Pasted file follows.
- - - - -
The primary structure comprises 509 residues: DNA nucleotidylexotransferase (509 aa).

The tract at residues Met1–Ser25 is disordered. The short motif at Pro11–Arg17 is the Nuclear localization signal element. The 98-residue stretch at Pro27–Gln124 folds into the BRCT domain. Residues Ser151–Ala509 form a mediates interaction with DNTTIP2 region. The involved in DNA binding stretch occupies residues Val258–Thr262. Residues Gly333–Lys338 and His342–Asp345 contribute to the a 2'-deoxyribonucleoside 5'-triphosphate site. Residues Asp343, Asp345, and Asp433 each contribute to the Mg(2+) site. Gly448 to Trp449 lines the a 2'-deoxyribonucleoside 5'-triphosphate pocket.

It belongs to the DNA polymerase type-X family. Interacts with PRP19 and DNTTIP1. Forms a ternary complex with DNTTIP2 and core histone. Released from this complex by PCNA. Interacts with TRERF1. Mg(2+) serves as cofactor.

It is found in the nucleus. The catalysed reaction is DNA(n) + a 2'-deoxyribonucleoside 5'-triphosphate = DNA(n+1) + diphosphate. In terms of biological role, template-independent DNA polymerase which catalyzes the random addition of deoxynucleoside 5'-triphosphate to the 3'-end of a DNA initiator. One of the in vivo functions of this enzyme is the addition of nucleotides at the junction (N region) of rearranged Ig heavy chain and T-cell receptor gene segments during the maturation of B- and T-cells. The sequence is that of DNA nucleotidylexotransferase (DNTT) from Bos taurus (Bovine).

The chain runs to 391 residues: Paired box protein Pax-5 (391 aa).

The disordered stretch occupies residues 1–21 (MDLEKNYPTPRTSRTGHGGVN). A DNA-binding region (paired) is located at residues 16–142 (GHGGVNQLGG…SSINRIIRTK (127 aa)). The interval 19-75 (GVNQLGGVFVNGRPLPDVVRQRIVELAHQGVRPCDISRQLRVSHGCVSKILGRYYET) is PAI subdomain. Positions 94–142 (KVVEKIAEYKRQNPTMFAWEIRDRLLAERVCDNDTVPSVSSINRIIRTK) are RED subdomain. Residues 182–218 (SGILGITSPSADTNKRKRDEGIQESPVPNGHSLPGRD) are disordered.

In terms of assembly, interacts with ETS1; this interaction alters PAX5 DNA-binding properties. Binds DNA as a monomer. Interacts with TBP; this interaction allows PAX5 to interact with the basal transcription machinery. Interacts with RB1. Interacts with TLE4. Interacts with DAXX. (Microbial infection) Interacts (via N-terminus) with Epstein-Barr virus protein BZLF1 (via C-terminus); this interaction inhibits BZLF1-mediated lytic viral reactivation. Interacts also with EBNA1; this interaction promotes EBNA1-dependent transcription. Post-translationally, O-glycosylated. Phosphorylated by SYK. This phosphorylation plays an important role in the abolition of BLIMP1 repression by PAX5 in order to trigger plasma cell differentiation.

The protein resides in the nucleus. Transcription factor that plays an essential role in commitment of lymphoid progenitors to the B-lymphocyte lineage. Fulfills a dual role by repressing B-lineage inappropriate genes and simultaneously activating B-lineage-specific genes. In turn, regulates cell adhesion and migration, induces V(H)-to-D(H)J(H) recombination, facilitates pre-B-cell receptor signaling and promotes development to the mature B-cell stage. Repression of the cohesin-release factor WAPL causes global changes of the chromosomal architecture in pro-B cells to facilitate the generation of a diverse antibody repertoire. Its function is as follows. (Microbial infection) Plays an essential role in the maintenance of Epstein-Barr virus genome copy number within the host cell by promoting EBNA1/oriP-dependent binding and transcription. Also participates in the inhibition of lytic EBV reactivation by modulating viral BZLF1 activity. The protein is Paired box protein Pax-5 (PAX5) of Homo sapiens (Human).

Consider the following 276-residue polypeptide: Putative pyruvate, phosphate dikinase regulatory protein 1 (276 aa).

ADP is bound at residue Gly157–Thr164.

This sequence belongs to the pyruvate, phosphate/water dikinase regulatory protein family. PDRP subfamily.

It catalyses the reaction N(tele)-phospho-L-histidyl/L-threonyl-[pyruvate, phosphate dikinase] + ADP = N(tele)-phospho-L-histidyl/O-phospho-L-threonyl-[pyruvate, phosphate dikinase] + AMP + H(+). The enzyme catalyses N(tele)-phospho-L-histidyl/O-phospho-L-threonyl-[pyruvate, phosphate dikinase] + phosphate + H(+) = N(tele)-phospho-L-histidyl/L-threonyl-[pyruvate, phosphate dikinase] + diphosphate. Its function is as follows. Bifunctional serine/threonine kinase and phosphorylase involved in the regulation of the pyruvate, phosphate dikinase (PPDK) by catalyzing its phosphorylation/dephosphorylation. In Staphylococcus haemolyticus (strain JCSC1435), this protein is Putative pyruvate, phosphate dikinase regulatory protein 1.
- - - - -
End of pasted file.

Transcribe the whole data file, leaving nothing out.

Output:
The primary structure comprises 509 residues: DNA nucleotidylexotransferase (509 aa).

The tract at residues Met1–Ser25 is disordered. The short motif at Pro11–Arg17 is the Nuclear localization signal element. The 98-residue stretch at Pro27–Gln124 folds into the BRCT domain. Residues Ser151–Ala509 form a mediates interaction with DNTTIP2 region. The involved in DNA binding stretch occupies residues Val258–Thr262. Residues Gly333–Lys338 and His342–Asp345 contribute to the a 2'-deoxyribonucleoside 5'-triphosphate site. Residues Asp343, Asp345, and Asp433 each contribute to the Mg(2+) site. Gly448 to Trp449 lines the a 2'-deoxyribonucleoside 5'-triphosphate pocket.

It belongs to the DNA polymerase type-X family. Interacts with PRP19 and DNTTIP1. Forms a ternary complex with DNTTIP2 and core histone. Released from this complex by PCNA. Interacts with TRERF1. Mg(2+) serves as cofactor.

It is found in the nucleus. The catalysed reaction is DNA(n) + a 2'-deoxyribonucleoside 5'-triphosphate = DNA(n+1) + diphosphate. In terms of biological role, template-independent DNA polymerase which catalyzes the random addition of deoxynucleoside 5'-triphosphate to the 3'-end of a DNA initiator. One of the in vivo functions of this enzyme is the addition of nucleotides at the junction (N region) of rearranged Ig heavy chain and T-cell receptor gene segments during the maturation of B- and T-cells. The sequence is that of DNA nucleotidylexotransferase (DNTT) from Bos taurus (Bovine).

The chain runs to 391 residues: Paired box protein Pax-5 (391 aa).

The disordered stretch occupies residues 1–21 (MDLEKNYPTPRTSRTGHGGVN). A DNA-binding region (paired) is located at residues 16–142 (GHGGVNQLGG…SSINRIIRTK (127 aa)). The interval 19-75 (GVNQLGGVFVNGRPLPDVVRQRIVELAHQGVRPCDISRQLRVSHGCVSKILGRYYET) is PAI subdomain. Positions 94–142 (KVVEKIAEYKRQNPTMFAWEIRDRLLAERVCDNDTVPSVSSINRIIRTK) are RED subdomain. Residues 182–218 (SGILGITSPSADTNKRKRDEGIQESPVPNGHSLPGRD) are disordered.

In terms of assembly, interacts with ETS1; this interaction alters PAX5 DNA-binding properties. Binds DNA as a monomer. Interacts with TBP; this interaction allows PAX5 to interact with the basal transcription machinery. Interacts with RB1. Interacts with TLE4. Interacts with DAXX. (Microbial infection) Interacts (via N-terminus) with Epstein-Barr virus protein BZLF1 (via C-terminus); this interaction inhibits BZLF1-mediated lytic viral reactivation. Interacts also with EBNA1; this interaction promotes EBNA1-dependent transcription. Post-translationally, O-glycosylated. Phosphorylated by SYK. This phosphorylation plays an important role in the abolition of BLIMP1 repression by PAX5 in order to trigger plasma cell differentiation.

The protein resides in the nucleus. Transcription factor that plays an essential role in commitment of lymphoid progenitors to the B-lymphocyte lineage. Fulfills a dual role by repressing B-lineage inappropriate genes and simultaneously activating B-lineage-specific genes. In turn, regulates cell adhesion and migration, induces V(H)-to-D(H)J(H) recombination, facilitates pre-B-cell receptor signaling and promotes development to the mature B-cell stage. Repression of the cohesin-release factor WAPL causes global changes of the chromosomal architecture in pro-B cells to facilitate the generation of a diverse antibody repertoire. Its function is as follows. (Microbial infection) Plays an essential role in the maintenance of Epstein-Barr virus genome copy number within the host cell by promoting EBNA1/oriP-dependent binding and transcription. Also participates in the inhibition of lytic EBV reactivation by modulating viral BZLF1 activity. The protein is Paired box protein Pax-5 (PAX5) of Homo sapiens (Human).

Consider the following 276-residue polypeptide: Putative pyruvate, phosphate dikinase regulatory protein 1 (276 aa).

ADP is bound at residue Gly157–Thr164.

This sequence belongs to the pyruvate, phosphate/water dikinase regulatory protein family. PDRP subfamily.

It catalyses the reaction N(tele)-phospho-L-histidyl/L-threonyl-[pyruvate, phosphate dikinase] + ADP = N(tele)-phospho-L-histidyl/O-phospho-L-threonyl-[pyruvate, phosphate dikinase] + AMP + H(+). The enzyme catalyses N(tele)-phospho-L-histidyl/O-phospho-L-threonyl-[pyruvate, phosphate dikinase] + phosphate + H(+) = N(tele)-phospho-L-histidyl/L-threonyl-[pyruvate, phosphate dikinase] + diphosphate. Its function is as follows. Bifunctional serine/threonine kinase and phosphorylase involved in the regulation of the pyruvate, phosphate dikinase (PPDK) by catalyzing its phosphorylation/dephosphorylation. In Staphylococcus haemolyticus (strain JCSC1435), this protein is Putative pyruvate, phosphate dikinase regulatory protein 1.